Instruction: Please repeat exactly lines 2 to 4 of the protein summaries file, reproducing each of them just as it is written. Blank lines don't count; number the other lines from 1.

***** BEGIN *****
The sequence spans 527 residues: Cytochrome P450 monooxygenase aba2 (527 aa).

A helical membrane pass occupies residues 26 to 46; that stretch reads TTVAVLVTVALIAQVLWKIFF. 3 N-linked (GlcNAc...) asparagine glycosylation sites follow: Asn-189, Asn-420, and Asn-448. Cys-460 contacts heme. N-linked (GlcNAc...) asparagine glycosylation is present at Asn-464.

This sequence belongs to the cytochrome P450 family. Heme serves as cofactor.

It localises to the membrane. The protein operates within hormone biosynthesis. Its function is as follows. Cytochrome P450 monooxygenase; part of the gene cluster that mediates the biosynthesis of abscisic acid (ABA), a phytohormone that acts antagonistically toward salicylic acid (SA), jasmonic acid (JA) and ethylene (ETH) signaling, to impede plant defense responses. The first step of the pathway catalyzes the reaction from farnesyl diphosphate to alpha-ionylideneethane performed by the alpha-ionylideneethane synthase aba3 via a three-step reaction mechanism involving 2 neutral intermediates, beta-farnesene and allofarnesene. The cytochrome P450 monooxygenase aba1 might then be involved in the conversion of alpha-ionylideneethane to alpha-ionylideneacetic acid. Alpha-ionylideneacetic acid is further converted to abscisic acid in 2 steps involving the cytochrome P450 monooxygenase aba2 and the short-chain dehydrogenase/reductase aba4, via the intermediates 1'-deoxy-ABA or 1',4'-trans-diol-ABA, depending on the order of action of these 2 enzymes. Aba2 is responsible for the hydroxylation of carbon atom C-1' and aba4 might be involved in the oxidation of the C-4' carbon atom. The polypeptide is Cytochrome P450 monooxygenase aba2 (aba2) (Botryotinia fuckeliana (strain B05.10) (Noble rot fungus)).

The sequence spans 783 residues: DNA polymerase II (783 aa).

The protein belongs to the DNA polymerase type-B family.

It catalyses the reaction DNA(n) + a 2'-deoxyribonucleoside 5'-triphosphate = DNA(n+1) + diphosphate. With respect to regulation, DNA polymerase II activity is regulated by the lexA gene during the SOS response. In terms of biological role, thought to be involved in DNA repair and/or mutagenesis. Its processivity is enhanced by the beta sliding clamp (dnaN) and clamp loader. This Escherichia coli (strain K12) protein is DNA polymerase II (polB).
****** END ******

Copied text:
A helical membrane pass occupies residues 26 to 46; that stretch reads TTVAVLVTVALIAQVLWKIFF. 3 N-linked (GlcNAc...) asparagine glycosylation sites follow: Asn-189, Asn-420, and Asn-448. Cys-460 contacts heme. N-linked (GlcNAc...) asparagine glycosylation is present at Asn-464.

This sequence belongs to the cytochrome P450 family. Heme serves as cofactor.

It localises to the membrane. The protein operates within hormone biosynthesis. Its function is as follows. Cytochrome P450 monooxygenase; part of the gene cluster that mediates the biosynthesis of abscisic acid (ABA), a phytohormone that acts antagonistically toward salicylic acid (SA), jasmonic acid (JA) and ethylene (ETH) signaling, to impede plant defense responses. The first step of the pathway catalyzes the reaction from farnesyl diphosphate to alpha-ionylideneethane performed by the alpha-ionylideneethane synthase aba3 via a three-step reaction mechanism involving 2 neutral intermediates, beta-farnesene and allofarnesene. The cytochrome P450 monooxygenase aba1 might then be involved in the conversion of alpha-ionylideneethane to alpha-ionylideneacetic acid. Alpha-ionylideneacetic acid is further converted to abscisic acid in 2 steps involving the cytochrome P450 monooxygenase aba2 and the short-chain dehydrogenase/reductase aba4, via the intermediates 1'-deoxy-ABA or 1',4'-trans-diol-ABA, depending on the order of action of these 2 enzymes. Aba2 is responsible for the hydroxylation of carbon atom C-1' and aba4 might be involved in the oxidation of the C-4' carbon atom. The polypeptide is Cytochrome P450 monooxygenase aba2 (aba2) (Botryotinia fuckeliana (strain B05.10) (Noble rot fungus)).